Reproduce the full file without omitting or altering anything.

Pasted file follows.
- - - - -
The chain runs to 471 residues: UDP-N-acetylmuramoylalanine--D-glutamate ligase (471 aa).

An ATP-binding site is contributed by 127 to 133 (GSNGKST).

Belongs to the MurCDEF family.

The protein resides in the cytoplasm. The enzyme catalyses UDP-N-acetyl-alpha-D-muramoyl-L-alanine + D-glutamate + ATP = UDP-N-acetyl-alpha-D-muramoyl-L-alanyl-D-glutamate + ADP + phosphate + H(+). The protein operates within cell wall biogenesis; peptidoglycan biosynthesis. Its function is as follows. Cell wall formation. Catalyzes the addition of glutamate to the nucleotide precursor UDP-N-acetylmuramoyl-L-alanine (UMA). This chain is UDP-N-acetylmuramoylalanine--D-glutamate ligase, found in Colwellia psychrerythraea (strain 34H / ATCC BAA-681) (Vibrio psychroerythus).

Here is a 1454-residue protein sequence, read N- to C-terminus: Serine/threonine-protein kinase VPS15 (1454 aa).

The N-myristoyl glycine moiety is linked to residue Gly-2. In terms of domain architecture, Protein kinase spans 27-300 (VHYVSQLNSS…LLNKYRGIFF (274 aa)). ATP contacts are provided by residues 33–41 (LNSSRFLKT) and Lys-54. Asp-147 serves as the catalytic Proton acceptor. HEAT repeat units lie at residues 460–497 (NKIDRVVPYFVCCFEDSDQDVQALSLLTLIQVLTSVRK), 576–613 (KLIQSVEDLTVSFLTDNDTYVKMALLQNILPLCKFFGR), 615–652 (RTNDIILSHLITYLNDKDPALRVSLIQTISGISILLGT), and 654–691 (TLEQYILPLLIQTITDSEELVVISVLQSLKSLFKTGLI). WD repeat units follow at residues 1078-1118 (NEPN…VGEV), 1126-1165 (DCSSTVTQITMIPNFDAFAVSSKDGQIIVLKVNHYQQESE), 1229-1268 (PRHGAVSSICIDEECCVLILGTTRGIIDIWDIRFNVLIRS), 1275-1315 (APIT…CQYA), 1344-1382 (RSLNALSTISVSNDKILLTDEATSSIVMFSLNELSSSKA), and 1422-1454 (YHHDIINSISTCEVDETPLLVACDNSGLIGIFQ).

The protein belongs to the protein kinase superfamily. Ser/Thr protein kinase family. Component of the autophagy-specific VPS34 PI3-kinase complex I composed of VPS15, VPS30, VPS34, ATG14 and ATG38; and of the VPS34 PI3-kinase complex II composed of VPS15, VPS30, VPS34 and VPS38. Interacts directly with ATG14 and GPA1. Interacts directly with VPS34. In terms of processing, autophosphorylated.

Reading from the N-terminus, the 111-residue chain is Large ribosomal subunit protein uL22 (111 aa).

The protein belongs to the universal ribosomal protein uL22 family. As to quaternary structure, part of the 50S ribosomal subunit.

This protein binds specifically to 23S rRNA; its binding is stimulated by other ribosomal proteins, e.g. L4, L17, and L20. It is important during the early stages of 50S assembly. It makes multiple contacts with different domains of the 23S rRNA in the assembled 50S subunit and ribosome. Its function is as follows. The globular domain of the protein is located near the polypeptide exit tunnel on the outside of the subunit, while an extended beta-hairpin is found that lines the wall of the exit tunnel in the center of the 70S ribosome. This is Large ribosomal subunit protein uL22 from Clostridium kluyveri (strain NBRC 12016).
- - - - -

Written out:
The chain runs to 471 residues: UDP-N-acetylmuramoylalanine--D-glutamate ligase (471 aa).

An ATP-binding site is contributed by 127 to 133 (GSNGKST).

Belongs to the MurCDEF family.

The protein resides in the cytoplasm. The enzyme catalyses UDP-N-acetyl-alpha-D-muramoyl-L-alanine + D-glutamate + ATP = UDP-N-acetyl-alpha-D-muramoyl-L-alanyl-D-glutamate + ADP + phosphate + H(+). The protein operates within cell wall biogenesis; peptidoglycan biosynthesis. Its function is as follows. Cell wall formation. Catalyzes the addition of glutamate to the nucleotide precursor UDP-N-acetylmuramoyl-L-alanine (UMA). This chain is UDP-N-acetylmuramoylalanine--D-glutamate ligase, found in Colwellia psychrerythraea (strain 34H / ATCC BAA-681) (Vibrio psychroerythus).

Here is a 1454-residue protein sequence, read N- to C-terminus: Serine/threonine-protein kinase VPS15 (1454 aa).

The N-myristoyl glycine moiety is linked to residue Gly-2. In terms of domain architecture, Protein kinase spans 27-300 (VHYVSQLNSS…LLNKYRGIFF (274 aa)). ATP contacts are provided by residues 33–41 (LNSSRFLKT) and Lys-54. Asp-147 serves as the catalytic Proton acceptor. HEAT repeat units lie at residues 460–497 (NKIDRVVPYFVCCFEDSDQDVQALSLLTLIQVLTSVRK), 576–613 (KLIQSVEDLTVSFLTDNDTYVKMALLQNILPLCKFFGR), 615–652 (RTNDIILSHLITYLNDKDPALRVSLIQTISGISILLGT), and 654–691 (TLEQYILPLLIQTITDSEELVVISVLQSLKSLFKTGLI). WD repeat units follow at residues 1078-1118 (NEPN…VGEV), 1126-1165 (DCSSTVTQITMIPNFDAFAVSSKDGQIIVLKVNHYQQESE), 1229-1268 (PRHGAVSSICIDEECCVLILGTTRGIIDIWDIRFNVLIRS), 1275-1315 (APIT…CQYA), 1344-1382 (RSLNALSTISVSNDKILLTDEATSSIVMFSLNELSSSKA), and 1422-1454 (YHHDIINSISTCEVDETPLLVACDNSGLIGIFQ).

The protein belongs to the protein kinase superfamily. Ser/Thr protein kinase family. Component of the autophagy-specific VPS34 PI3-kinase complex I composed of VPS15, VPS30, VPS34, ATG14 and ATG38; and of the VPS34 PI3-kinase complex II composed of VPS15, VPS30, VPS34 and VPS38. Interacts directly with ATG14 and GPA1. Interacts directly with VPS34. In terms of processing, autophosphorylated.

Reading from the N-terminus, the 111-residue chain is Large ribosomal subunit protein uL22 (111 aa).

The protein belongs to the universal ribosomal protein uL22 family. As to quaternary structure, part of the 50S ribosomal subunit.

This protein binds specifically to 23S rRNA; its binding is stimulated by other ribosomal proteins, e.g. L4, L17, and L20. It is important during the early stages of 50S assembly. It makes multiple contacts with different domains of the 23S rRNA in the assembled 50S subunit and ribosome. Its function is as follows. The globular domain of the protein is located near the polypeptide exit tunnel on the outside of the subunit, while an extended beta-hairpin is found that lines the wall of the exit tunnel in the center of the 70S ribosome. This is Large ribosomal subunit protein uL22 from Clostridium kluyveri (strain NBRC 12016).